Part 1 of …Knobs, Balls, and Rollers was an introduction to the wonderful world of “rolling out”– a way to help you massage the aches that come with art and other physical work. Part 2 reviewed some techniques and general guidelines to get you started. This week’s third part to the guide is primarily a poster about the basics of rolling with a little text about getting rolling equipment. Download the poster and refer to it to get started with adding rolling to your self-care routine!
In Part 1 I said, “If you have a connective tissue disorder, diabetic neuropathy, musculoskeletal injury, moderate to severe pain, swelling, or bruising, or other circulatory, muscular, skeletal, or nerve condition, don’t use a roller or ball on it without approval from a trained health care provider.” I still, still mean it.
Again, for rolling, cheap is just fine! I’m not going to endorse any specific products, but here are some ideas about purchasing rolling equipment or scavenging it from your closets. You will very likely be able to find plenty to choose from on your favorite shopping site. Your local gym, yoga studio, or fitness center may have rollers and balls that you can experiment with before you buy your own.
Tennis balls, lacrosse balls, golf balls, racket balls, pet toy balls, large super-balls, and some of the firmer kids’ foam toy balls can all work pretty well.
Myo Rollers and Balls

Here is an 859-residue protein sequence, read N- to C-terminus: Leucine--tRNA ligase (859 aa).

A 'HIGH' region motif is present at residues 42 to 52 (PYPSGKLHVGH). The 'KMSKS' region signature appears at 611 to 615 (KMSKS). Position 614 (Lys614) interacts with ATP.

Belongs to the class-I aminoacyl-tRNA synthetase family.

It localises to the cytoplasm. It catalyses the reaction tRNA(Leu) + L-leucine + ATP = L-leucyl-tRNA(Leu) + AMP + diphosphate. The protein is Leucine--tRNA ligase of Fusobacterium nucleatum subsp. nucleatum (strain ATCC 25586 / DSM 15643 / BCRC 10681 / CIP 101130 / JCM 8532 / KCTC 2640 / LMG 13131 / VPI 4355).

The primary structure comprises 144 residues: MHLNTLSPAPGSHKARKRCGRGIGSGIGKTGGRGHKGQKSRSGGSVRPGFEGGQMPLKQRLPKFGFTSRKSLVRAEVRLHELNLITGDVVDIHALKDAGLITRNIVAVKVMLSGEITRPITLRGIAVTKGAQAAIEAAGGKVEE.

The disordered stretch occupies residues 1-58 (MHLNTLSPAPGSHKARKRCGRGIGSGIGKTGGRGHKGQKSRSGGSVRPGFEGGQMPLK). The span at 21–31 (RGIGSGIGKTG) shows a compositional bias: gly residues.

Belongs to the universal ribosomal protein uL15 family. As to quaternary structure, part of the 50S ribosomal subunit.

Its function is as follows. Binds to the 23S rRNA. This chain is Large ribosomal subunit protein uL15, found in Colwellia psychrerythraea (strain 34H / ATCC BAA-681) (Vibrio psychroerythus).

You may want to by a “pack” of Styrofoam rollers and balls to experiment with. Buying pieces individually can add bucks when you want more than one. Buying them as a pack can give you a variety of sizes and shapes to use in different areas of your body, with different levels of pressure.
I bought a four piece foam roller “starter kit” on Amazon.com. The “peanut” was a waste of time (in my opinion), but the mini roller, 4” ball, and larger roller get regular use. Buying them individually would have been more expensive.
As far as larger balls go, I love my 6” myo release ball. It was a little pricey at $25, but I use it every day.
OPTP.com has a variety of rollers and balls to choose from.
Let’s get rolling!
Kriota Willberg uses her experiences as an artist, massage therapist, and health science educator to create comics and teach artists about self-care. But even she will tell you not to use her work as a substitute for medical care (go see a doctor). Her injury prevention book, Draw Stronger, will be out April 2018 from Uncivilized Books. Willberg is the inaugural Artist In Residence at the New York Academy of Medicine Library. For more: KriotaWelt.blogspot.com